Together with the rest of the country we then shared the elation of the heady days of Solidarnosc and, again together with the rest of the country, were crushed in the coup of December 1981. The Flying University had to close down.
But, although we still remained a part of the nation-wide democratic movement, and some of us joined the Solidarnosc underground, we also had an agenda of our own. The two precious years we had spent exploring our Jewishness had not been wasted. Developing along different paths – religious, Zionist, cultural – we had matured our identities. No longer was our Jewishness just a reaction to external taunt or threat.
We also knew that we could have never got there alone. The process of maturation had been a collective one, in which experiences were shared, insights developed together, knowledge passed around. And the fact that the none of us had to face it all alone any more was more important than anything else.
Our names and phone numbers were passed around ever since Flying University had been set up. Total strangers would occasionally call to find out our activities, show up, and join the club. Dial-a-Jew, I called it sometimes. Many callers used the convenient alibi of intellectual curiosity to justify their interest. “I’m not a Jewish but I heard about your group and I’m just curious…”. Some of those actually were just that, others felt saver behind the veil. Others still made no bones about their personal reasons for contacting us. I vividly remember a young guy from a small provincial town weeping the first time he showed up. Watching our group – usually some twenty to thirty people came to each of our meetings – he said he had never in his life seen so many Jews together.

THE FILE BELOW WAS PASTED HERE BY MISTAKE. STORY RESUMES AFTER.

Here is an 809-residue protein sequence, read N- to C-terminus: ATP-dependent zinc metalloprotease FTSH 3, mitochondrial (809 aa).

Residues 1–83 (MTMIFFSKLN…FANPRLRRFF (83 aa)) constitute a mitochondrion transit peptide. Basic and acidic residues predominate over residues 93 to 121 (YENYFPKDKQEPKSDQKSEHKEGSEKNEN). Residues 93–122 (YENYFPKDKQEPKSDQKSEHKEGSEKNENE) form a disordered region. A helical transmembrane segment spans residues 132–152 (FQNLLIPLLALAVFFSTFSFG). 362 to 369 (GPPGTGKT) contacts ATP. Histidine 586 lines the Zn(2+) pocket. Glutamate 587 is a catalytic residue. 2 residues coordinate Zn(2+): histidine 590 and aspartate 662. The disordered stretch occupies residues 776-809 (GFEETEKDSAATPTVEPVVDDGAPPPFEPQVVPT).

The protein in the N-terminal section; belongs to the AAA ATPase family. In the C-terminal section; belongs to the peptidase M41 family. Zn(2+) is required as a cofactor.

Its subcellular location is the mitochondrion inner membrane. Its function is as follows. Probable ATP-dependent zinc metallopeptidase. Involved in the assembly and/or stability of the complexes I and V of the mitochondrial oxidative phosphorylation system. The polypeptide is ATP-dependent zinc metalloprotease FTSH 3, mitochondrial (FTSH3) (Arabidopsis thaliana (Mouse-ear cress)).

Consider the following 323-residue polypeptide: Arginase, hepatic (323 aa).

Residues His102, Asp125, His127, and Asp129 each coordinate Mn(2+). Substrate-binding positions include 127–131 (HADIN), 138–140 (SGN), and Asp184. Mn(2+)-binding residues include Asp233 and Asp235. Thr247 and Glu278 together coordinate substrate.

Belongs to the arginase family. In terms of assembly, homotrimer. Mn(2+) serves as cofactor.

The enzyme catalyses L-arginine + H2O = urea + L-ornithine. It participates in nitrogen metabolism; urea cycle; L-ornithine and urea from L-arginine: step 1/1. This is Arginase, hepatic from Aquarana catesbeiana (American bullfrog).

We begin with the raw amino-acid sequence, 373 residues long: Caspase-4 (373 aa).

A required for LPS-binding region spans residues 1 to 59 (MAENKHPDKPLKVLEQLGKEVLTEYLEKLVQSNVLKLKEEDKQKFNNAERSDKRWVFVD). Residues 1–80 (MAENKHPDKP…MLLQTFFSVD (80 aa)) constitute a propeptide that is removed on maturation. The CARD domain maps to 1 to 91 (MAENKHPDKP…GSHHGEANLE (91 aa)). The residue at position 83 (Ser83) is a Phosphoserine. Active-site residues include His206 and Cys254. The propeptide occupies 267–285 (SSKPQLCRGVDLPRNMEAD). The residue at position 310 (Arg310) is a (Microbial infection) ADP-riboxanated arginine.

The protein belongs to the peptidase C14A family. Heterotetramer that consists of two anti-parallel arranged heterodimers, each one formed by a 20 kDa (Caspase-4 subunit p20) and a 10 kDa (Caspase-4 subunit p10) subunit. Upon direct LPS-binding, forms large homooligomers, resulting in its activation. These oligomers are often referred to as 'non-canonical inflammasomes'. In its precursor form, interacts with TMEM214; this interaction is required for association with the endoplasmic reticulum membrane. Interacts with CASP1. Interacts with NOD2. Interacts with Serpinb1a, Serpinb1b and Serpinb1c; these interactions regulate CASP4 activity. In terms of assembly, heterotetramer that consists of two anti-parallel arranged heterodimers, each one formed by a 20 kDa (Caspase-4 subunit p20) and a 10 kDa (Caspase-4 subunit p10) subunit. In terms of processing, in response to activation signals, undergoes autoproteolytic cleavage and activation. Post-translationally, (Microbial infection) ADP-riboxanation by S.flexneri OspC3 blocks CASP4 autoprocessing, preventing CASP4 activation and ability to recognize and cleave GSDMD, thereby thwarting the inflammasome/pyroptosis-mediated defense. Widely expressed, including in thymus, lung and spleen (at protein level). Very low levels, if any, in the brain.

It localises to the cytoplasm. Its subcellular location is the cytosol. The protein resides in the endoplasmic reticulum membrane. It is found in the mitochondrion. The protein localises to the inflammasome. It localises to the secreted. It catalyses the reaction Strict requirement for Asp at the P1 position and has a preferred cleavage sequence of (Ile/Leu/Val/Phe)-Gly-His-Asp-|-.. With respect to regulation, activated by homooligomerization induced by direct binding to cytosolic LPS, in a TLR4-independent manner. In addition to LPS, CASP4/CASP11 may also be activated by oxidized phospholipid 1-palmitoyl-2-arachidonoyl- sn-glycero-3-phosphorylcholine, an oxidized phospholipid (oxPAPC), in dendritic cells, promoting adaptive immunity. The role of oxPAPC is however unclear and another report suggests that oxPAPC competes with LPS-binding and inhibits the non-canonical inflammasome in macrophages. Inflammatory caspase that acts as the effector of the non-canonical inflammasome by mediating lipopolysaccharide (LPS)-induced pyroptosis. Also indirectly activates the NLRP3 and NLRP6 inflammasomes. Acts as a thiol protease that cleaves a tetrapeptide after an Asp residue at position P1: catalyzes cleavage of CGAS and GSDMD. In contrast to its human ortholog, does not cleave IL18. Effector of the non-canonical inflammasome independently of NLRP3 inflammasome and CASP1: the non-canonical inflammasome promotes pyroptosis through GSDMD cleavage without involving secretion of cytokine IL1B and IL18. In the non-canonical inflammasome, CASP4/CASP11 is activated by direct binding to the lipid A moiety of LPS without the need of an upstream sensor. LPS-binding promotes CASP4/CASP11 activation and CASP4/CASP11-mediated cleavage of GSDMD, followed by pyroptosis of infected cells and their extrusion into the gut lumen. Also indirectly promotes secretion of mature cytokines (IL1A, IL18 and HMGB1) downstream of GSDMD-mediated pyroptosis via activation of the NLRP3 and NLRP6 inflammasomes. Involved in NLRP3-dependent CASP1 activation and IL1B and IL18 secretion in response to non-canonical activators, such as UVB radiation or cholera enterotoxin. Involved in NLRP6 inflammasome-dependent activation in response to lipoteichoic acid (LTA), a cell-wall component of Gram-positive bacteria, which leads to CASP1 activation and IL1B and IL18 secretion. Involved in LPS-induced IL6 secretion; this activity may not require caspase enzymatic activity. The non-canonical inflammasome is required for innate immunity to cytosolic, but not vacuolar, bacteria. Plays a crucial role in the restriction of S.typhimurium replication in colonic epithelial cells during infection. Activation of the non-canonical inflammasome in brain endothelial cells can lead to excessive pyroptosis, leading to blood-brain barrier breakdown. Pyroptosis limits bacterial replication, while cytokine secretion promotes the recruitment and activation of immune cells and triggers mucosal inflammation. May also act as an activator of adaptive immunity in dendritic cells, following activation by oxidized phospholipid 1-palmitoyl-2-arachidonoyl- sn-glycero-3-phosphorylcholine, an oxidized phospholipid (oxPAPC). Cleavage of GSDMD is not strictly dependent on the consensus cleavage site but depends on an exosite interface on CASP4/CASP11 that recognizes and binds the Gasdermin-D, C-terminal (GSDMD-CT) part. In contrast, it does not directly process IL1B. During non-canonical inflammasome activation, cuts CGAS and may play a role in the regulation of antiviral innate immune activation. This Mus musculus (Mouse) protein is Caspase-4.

The phone calls stopped in the early Eighties. Martial law was not conducive to strangers meeting to discuss intimate secrets, even if they were not Jewish. And then, half-way through the decade, our phones started ringing again.
This time there was no Jewish Flying University to justify the calls: the military took a dim view of any “unofficial” organizations. No veil was available. The callers had simply to state their business.
I always wondered, while talking to them, whether – had I been in their situation – I would have the courage to call a total stranger and, just on the strength of the assurance that somebody had given, reveal my identity and ask for help. My friends and I had been privileged to have had around us a group we could trust. We have made sense of our identities together, have helped each other mature, and knew it was worth it.
How do they know it is worth it, I wondered, while they are still at the very beginning of what, at best, will be a long and tortuous journey back home? What drives them to make that risk, to – in fact – deny what they have been up till now and try to reach out for a heritage they barely know?
And I remembered how, in the black years after 1968, when it seemed that all the Jews have left, I had turned to books to try to make some head or tail of this bewildering new identity that the anti-Semitic campaign had thrust on me. Oh, I had always known that I’m “of Jewish origin”, but that had been irrelevant, as Poland was supposed to be an internationalist Socialist society, in which nation, religion and race did not matter any more. 1968 had changed all that.
I hardly knew anybody else facing the same predicament. But those who had been forced to leave had left many of their books behind. In the second-hand bookstores of Warsaw, it was easy to buy good Polish translations of Shalom Ash, Peretz, Shalom Aleychem, and the elder Singer. Originals too, but my assimilated background had not included a knowledge of Yiddish.